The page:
I’m Bitter, and Cold

So this goes without saying but I’m saying it anyway. If you live anywhere that experiences a full swing of seasons and you ride a motorcycle, it can be the same as an emotional rollercoaster. Ride today, wait a week, sneak in a 15 minute ride before the temperatures drop at dusk and then spend days walking around dazed and confused at the conflicting reports of weather from one channel to the next. What TV station is right and why do the weathermen lie to me? Even my phone can be overly optimistic when it comes to predicting the weather and riding my motorcycle.

I know it’s temporary and Spring is right around the corner, but for crying out loud, I need to put some miles on my bike as all of this winter baggage is stacking up in my head. I have all these thoughts running around in no particular order and I use my bike to file them properly. My head feels like someone dumped a filing cabinet in the front yard while the wind was blowing and left me to pick it up. In the dark. With my motorcycle mocking me through the garage window.

We all know the solution to this. Move. Move south where the sun shines 365 days a year and the temperature hovers in the 70’s every day. Trees and grass and rainbows around every curve, and no matter the direction you look, there are mountains and clouds that have whatever shape that makes you happy…blah, blah and blah.

But when the weather finally does break, look out. You can only hold the excitement back for so long and then we kick the door in and free that trapped motorcycle from the chains of isolation we call a battery tender.

The reality is overcast, cold and windy with a chance of rain mixed with snow. My motorcycle is sitting in the garage (or at least I hope it is, I can’t say I’ve looked that hard) just waiting to be backed out and fired up. It’s tough having a blog about riding motorcycles when, well, you can’t except for maybe that sliver of nice weather the weatherman is promising me, next Thursday, south of I-70 between 9 am and 9:45 am – if you’re lucky. But that’s a week away and it might as well be a month from now. Do I sound bitter? I sound like I ride motorcycles.

But when the weather finally does break, look out. You can only hold the excitement back for so long and then we kick the door in and free that trapped motorcycle from the chains of isolation we call a battery tender.

We ride motorcycles, and unless you are fortunate enough to live in the land where the weathermen are accurate and the roads are free of salt and sand, we wait. We wait until we can wait no more. Be patient my fellow riders as it’s coming… soon.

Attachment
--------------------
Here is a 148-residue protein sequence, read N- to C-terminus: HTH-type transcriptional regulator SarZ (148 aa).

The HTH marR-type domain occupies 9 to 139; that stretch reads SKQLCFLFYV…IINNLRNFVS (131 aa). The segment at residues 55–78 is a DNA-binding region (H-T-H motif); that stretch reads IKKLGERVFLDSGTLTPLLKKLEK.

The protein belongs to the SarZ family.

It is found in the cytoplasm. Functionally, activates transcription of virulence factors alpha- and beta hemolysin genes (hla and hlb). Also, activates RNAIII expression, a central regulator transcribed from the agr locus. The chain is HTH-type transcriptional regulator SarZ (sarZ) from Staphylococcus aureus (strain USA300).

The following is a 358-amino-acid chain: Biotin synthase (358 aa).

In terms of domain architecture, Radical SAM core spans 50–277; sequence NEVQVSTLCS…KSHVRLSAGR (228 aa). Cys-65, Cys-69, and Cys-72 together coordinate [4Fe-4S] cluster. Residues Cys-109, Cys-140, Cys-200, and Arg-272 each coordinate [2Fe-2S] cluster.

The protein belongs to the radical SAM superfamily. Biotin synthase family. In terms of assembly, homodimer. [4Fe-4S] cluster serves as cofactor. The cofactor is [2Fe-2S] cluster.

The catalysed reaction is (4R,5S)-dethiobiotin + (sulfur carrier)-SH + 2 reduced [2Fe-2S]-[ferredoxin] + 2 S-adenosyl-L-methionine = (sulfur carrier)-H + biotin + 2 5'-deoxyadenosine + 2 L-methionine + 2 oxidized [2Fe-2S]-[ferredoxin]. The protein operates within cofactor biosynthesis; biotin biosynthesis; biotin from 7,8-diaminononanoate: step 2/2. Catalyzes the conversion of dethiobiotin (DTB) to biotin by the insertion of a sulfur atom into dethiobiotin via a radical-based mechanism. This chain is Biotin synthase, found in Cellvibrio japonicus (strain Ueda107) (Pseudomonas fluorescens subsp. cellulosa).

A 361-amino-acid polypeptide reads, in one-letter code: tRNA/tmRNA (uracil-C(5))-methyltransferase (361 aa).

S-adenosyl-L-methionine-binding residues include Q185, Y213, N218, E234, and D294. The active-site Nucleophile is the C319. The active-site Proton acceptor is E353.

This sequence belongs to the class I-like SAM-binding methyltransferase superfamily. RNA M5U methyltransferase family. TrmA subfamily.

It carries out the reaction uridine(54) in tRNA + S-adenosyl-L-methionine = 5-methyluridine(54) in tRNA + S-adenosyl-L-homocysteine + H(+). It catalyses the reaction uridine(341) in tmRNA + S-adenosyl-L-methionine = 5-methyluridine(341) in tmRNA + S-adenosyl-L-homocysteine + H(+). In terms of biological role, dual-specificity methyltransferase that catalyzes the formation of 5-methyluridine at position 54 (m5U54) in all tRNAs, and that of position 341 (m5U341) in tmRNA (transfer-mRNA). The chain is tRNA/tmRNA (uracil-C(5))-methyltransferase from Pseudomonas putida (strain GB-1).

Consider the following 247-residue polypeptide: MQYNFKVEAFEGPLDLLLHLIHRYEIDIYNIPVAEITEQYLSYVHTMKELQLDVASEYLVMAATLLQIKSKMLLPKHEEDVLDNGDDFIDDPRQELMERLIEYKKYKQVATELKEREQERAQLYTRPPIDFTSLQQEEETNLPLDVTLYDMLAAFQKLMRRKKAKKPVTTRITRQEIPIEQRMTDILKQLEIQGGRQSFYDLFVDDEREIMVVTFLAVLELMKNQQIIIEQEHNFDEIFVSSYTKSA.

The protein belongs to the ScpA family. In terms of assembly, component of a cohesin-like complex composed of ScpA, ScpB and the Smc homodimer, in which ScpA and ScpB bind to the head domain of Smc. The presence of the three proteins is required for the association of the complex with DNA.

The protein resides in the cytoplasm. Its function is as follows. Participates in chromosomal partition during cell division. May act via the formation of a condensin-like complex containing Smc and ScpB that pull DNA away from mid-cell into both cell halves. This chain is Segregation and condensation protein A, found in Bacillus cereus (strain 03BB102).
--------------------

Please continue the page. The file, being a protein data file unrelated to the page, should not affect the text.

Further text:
The Snot Indicator

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For the last couple of weeks I’ve been battling a cold. Headache, coughing and a runny nose, along with the usual achy feeling you get when the crud is winning. That, combined with extremely cold weather, has kept me off my Road King for a few weeks. Now that it appears all that remains is a runny nose and the Kansas temperatures are back to what’s typical in January, I’ve been back to riding to work. This morning as I was getting my leathers on to leave for work, stopping every few minutes to blow my nose, I thought to myself once I get my helmet on I won’t have the chance to blow it again for about 25 minutes. So the helmet goes on as I go out the door.

When its 18 degrees outside before you get on your bike, you know you’ll be in for a cold ride. I’ve been here before and for me it’s more of a mental thing. As long as I’m prepared inside my helmet, I’ll be okay. It only takes a few miles to realize where the short-comings are in your winter riding gear as my fingers start getting cold. The face shield of my helmet is opened slightly to keep it from fogging over so my eyes start watering and of course that runny nose of mine is a bit of a nuisance. As I slow down two miles west of town to make the corner, I raise the face shield and use my gloved thumb to wipe the snot from my nose before it goes any further down my lip. Nobody ever said riding a bike in the winter was glamorous.

Another 5 miles and my nose is needing wiped as I roll down the hill to Skiddy. Again, I raise the face shield of my helmet to use my thumb and another crisis is averted. This allows me to focus on more important things, like I shouldn’t have had that second cup of coffee before leaving the house. It’s still a beautiful morning no matter how cold and it’s seeing the sun shining and the few clouds in the sky that make it all worth the hassle. As I came to a stop at highway 77 for the final leg of my ride, I had a realization; my nose had quit running! It appears that at 18 degrees with a wind chill of who knows what, snot will eventually stop running from your nose. A small victory I know, but I’ll take it. I finally pulled into work and removed my helmet and found a paper towel to blow my nose on. Much like molasses when exposed to this temperature, snot will slow if not stop when placed under harsh conditions such as this. My gear is a pretty good indicator of how cold a temp I will be willing to ride in, but my snot indicator tells me the colder the better.